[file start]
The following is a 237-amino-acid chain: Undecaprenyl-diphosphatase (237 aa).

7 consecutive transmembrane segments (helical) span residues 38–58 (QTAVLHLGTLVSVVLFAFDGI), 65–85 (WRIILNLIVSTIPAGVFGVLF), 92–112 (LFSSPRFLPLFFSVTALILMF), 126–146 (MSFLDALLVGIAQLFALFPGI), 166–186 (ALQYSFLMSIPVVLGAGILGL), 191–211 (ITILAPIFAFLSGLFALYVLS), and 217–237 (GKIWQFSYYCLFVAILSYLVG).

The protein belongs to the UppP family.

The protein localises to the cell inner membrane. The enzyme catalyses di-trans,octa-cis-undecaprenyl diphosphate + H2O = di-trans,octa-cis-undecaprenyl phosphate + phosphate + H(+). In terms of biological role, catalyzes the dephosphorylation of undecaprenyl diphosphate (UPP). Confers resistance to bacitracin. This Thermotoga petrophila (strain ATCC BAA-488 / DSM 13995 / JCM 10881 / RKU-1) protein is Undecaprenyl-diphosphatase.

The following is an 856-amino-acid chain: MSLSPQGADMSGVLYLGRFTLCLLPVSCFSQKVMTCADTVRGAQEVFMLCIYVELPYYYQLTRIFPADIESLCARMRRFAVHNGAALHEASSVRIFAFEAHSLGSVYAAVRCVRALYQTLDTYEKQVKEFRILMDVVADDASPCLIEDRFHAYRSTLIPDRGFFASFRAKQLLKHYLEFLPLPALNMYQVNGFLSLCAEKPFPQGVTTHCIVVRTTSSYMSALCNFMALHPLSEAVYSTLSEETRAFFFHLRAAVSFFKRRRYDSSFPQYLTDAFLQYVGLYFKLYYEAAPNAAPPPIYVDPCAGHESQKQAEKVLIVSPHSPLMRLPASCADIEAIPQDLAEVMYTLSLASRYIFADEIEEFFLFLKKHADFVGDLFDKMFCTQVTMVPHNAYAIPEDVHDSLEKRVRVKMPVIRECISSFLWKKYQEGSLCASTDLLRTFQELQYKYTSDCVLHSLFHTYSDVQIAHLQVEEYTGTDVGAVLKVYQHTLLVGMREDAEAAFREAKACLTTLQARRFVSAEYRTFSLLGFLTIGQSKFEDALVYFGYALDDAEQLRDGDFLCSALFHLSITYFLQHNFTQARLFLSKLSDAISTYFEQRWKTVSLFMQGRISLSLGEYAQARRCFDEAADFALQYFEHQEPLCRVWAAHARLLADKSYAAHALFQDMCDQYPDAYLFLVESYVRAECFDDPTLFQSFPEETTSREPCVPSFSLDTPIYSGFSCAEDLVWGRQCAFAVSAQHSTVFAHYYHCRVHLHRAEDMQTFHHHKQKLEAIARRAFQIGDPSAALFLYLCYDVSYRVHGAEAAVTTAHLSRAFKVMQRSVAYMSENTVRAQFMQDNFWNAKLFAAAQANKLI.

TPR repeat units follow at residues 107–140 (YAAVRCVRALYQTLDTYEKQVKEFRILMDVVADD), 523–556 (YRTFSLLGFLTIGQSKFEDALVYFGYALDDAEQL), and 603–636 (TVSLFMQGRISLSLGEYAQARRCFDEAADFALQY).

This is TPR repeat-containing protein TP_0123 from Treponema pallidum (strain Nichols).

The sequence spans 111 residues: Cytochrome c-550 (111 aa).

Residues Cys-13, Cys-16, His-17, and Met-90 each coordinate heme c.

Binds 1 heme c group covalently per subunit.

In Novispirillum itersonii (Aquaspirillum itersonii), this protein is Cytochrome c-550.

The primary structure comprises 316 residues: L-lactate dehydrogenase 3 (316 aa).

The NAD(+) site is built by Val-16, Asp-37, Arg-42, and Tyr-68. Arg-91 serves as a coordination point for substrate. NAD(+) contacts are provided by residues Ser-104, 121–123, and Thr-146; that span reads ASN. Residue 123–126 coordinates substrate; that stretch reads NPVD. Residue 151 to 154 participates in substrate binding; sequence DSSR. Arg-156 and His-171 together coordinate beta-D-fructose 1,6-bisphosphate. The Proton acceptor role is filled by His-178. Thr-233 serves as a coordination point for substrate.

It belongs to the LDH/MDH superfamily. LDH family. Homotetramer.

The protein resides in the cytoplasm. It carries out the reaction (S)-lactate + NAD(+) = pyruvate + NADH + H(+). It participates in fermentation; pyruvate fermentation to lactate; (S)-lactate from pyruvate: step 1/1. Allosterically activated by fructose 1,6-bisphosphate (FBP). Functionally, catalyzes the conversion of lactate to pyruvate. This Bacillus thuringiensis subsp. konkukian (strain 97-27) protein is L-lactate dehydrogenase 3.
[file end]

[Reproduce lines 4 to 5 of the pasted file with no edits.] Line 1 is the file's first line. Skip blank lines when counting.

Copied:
The protein localises to the cell inner membrane. The enzyme catalyses di-trans,octa-cis-undecaprenyl diphosphate + H2O = di-trans,octa-cis-undecaprenyl phosphate + phosphate + H(+). In terms of biological role, catalyzes the dephosphorylation of undecaprenyl diphosphate (UPP). Confers resistance to bacitracin. This Thermotoga petrophila (strain ATCC BAA-488 / DSM 13995 / JCM 10881 / RKU-1) protein is Undecaprenyl-diphosphatase.

The following is an 856-amino-acid chain: MSLSPQGADMSGVLYLGRFTLCLLPVSCFSQKVMTCADTVRGAQEVFMLCIYVELPYYYQLTRIFPADIESLCARMRRFAVHNGAALHEASSVRIFAFEAHSLGSVYAAVRCVRALYQTLDTYEKQVKEFRILMDVVADDASPCLIEDRFHAYRSTLIPDRGFFASFRAKQLLKHYLEFLPLPALNMYQVNGFLSLCAEKPFPQGVTTHCIVVRTTSSYMSALCNFMALHPLSEAVYSTLSEETRAFFFHLRAAVSFFKRRRYDSSFPQYLTDAFLQYVGLYFKLYYEAAPNAAPPPIYVDPCAGHESQKQAEKVLIVSPHSPLMRLPASCADIEAIPQDLAEVMYTLSLASRYIFADEIEEFFLFLKKHADFVGDLFDKMFCTQVTMVPHNAYAIPEDVHDSLEKRVRVKMPVIRECISSFLWKKYQEGSLCASTDLLRTFQELQYKYTSDCVLHSLFHTYSDVQIAHLQVEEYTGTDVGAVLKVYQHTLLVGMREDAEAAFREAKACLTTLQARRFVSAEYRTFSLLGFLTIGQSKFEDALVYFGYALDDAEQLRDGDFLCSALFHLSITYFLQHNFTQARLFLSKLSDAISTYFEQRWKTVSLFMQGRISLSLGEYAQARRCFDEAADFALQYFEHQEPLCRVWAAHARLLADKSYAAHALFQDMCDQYPDAYLFLVESYVRAECFDDPTLFQSFPEETTSREPCVPSFSLDTPIYSGFSCAEDLVWGRQCAFAVSAQHSTVFAHYYHCRVHLHRAEDMQTFHHHKQKLEAIARRAFQIGDPSAALFLYLCYDVSYRVHGAEAAVTTAHLSRAFKVMQRSVAYMSENTVRAQFMQDNFWNAKLFAAAQANKLI.